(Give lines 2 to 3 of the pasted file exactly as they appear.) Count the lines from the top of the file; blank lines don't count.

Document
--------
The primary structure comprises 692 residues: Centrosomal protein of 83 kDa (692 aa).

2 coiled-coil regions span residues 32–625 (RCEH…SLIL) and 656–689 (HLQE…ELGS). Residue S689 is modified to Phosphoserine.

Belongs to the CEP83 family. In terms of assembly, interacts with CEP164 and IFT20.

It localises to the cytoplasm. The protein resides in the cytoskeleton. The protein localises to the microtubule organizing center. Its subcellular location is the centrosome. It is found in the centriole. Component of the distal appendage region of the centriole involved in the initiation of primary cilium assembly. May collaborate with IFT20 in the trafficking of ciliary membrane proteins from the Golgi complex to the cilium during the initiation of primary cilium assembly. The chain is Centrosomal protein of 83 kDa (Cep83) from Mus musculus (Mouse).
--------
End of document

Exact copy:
2 coiled-coil regions span residues 32–625 (RCEH…SLIL) and 656–689 (HLQE…ELGS). Residue S689 is modified to Phosphoserine.

Belongs to the CEP83 family. In terms of assembly, interacts with CEP164 and IFT20.